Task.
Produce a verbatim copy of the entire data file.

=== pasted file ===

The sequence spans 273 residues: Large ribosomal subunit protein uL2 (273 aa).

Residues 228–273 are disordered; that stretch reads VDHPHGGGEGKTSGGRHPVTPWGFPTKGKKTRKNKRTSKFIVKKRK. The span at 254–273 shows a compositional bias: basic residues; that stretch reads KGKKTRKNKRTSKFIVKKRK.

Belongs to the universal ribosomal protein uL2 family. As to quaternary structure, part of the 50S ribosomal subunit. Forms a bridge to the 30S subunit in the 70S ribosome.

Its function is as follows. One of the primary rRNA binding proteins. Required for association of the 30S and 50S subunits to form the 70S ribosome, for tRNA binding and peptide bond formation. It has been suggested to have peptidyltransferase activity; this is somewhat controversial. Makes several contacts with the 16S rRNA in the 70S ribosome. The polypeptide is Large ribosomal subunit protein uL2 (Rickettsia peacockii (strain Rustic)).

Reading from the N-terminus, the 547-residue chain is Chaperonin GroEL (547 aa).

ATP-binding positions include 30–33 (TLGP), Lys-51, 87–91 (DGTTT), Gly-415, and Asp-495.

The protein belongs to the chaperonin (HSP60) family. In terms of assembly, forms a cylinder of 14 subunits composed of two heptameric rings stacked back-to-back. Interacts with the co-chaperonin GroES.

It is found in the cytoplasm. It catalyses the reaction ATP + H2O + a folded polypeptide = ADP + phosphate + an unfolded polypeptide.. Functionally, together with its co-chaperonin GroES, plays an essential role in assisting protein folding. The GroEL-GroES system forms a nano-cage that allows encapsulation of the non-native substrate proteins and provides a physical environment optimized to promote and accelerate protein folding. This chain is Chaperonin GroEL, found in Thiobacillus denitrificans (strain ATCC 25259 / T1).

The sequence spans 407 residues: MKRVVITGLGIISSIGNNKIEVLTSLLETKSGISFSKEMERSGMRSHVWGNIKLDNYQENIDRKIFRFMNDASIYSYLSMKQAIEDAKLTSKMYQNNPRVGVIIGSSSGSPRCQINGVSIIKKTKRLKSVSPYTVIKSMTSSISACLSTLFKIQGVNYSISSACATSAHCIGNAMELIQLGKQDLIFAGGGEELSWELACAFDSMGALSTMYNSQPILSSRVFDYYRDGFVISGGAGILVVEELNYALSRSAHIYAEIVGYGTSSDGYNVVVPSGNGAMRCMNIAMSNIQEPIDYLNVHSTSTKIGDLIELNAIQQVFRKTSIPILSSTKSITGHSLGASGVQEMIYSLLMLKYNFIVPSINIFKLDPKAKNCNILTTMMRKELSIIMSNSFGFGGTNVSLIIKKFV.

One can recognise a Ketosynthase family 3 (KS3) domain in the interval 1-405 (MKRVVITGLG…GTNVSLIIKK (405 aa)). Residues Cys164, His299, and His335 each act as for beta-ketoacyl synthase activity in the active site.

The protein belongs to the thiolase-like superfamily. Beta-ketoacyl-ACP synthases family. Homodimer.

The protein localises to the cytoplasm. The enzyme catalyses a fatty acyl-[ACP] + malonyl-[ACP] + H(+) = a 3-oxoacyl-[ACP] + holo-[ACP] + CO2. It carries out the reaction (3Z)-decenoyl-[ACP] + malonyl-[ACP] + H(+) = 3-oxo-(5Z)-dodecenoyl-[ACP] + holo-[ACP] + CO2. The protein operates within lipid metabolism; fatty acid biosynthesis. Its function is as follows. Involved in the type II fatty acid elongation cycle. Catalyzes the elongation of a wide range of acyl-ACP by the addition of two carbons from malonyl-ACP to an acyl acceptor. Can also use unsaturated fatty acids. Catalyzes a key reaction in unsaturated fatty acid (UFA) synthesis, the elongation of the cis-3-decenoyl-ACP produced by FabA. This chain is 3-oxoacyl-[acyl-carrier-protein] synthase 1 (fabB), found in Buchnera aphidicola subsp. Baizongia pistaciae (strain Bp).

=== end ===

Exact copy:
The sequence spans 273 residues: Large ribosomal subunit protein uL2 (273 aa).

Residues 228–273 are disordered; that stretch reads VDHPHGGGEGKTSGGRHPVTPWGFPTKGKKTRKNKRTSKFIVKKRK. The span at 254–273 shows a compositional bias: basic residues; that stretch reads KGKKTRKNKRTSKFIVKKRK.

Belongs to the universal ribosomal protein uL2 family. As to quaternary structure, part of the 50S ribosomal subunit. Forms a bridge to the 30S subunit in the 70S ribosome.

Its function is as follows. One of the primary rRNA binding proteins. Required for association of the 30S and 50S subunits to form the 70S ribosome, for tRNA binding and peptide bond formation. It has been suggested to have peptidyltransferase activity; this is somewhat controversial. Makes several contacts with the 16S rRNA in the 70S ribosome. The polypeptide is Large ribosomal subunit protein uL2 (Rickettsia peacockii (strain Rustic)).

Reading from the N-terminus, the 547-residue chain is Chaperonin GroEL (547 aa).

ATP-binding positions include 30–33 (TLGP), Lys-51, 87–91 (DGTTT), Gly-415, and Asp-495.

The protein belongs to the chaperonin (HSP60) family. In terms of assembly, forms a cylinder of 14 subunits composed of two heptameric rings stacked back-to-back. Interacts with the co-chaperonin GroES.

It is found in the cytoplasm. It catalyses the reaction ATP + H2O + a folded polypeptide = ADP + phosphate + an unfolded polypeptide.. Functionally, together with its co-chaperonin GroES, plays an essential role in assisting protein folding. The GroEL-GroES system forms a nano-cage that allows encapsulation of the non-native substrate proteins and provides a physical environment optimized to promote and accelerate protein folding. This chain is Chaperonin GroEL, found in Thiobacillus denitrificans (strain ATCC 25259 / T1).

The sequence spans 407 residues: MKRVVITGLGIISSIGNNKIEVLTSLLETKSGISFSKEMERSGMRSHVWGNIKLDNYQENIDRKIFRFMNDASIYSYLSMKQAIEDAKLTSKMYQNNPRVGVIIGSSSGSPRCQINGVSIIKKTKRLKSVSPYTVIKSMTSSISACLSTLFKIQGVNYSISSACATSAHCIGNAMELIQLGKQDLIFAGGGEELSWELACAFDSMGALSTMYNSQPILSSRVFDYYRDGFVISGGAGILVVEELNYALSRSAHIYAEIVGYGTSSDGYNVVVPSGNGAMRCMNIAMSNIQEPIDYLNVHSTSTKIGDLIELNAIQQVFRKTSIPILSSTKSITGHSLGASGVQEMIYSLLMLKYNFIVPSINIFKLDPKAKNCNILTTMMRKELSIIMSNSFGFGGTNVSLIIKKFV.

One can recognise a Ketosynthase family 3 (KS3) domain in the interval 1-405 (MKRVVITGLG…GTNVSLIIKK (405 aa)). Residues Cys164, His299, and His335 each act as for beta-ketoacyl synthase activity in the active site.

The protein belongs to the thiolase-like superfamily. Beta-ketoacyl-ACP synthases family. Homodimer.

The protein localises to the cytoplasm. The enzyme catalyses a fatty acyl-[ACP] + malonyl-[ACP] + H(+) = a 3-oxoacyl-[ACP] + holo-[ACP] + CO2. It carries out the reaction (3Z)-decenoyl-[ACP] + malonyl-[ACP] + H(+) = 3-oxo-(5Z)-dodecenoyl-[ACP] + holo-[ACP] + CO2. The protein operates within lipid metabolism; fatty acid biosynthesis. Its function is as follows. Involved in the type II fatty acid elongation cycle. Catalyzes the elongation of a wide range of acyl-ACP by the addition of two carbons from malonyl-ACP to an acyl acceptor. Can also use unsaturated fatty acids. Catalyzes a key reaction in unsaturated fatty acid (UFA) synthesis, the elongation of the cis-3-decenoyl-ACP produced by FabA. This chain is 3-oxoacyl-[acyl-carrier-protein] synthase 1 (fabB), found in Buchnera aphidicola subsp. Baizongia pistaciae (strain Bp).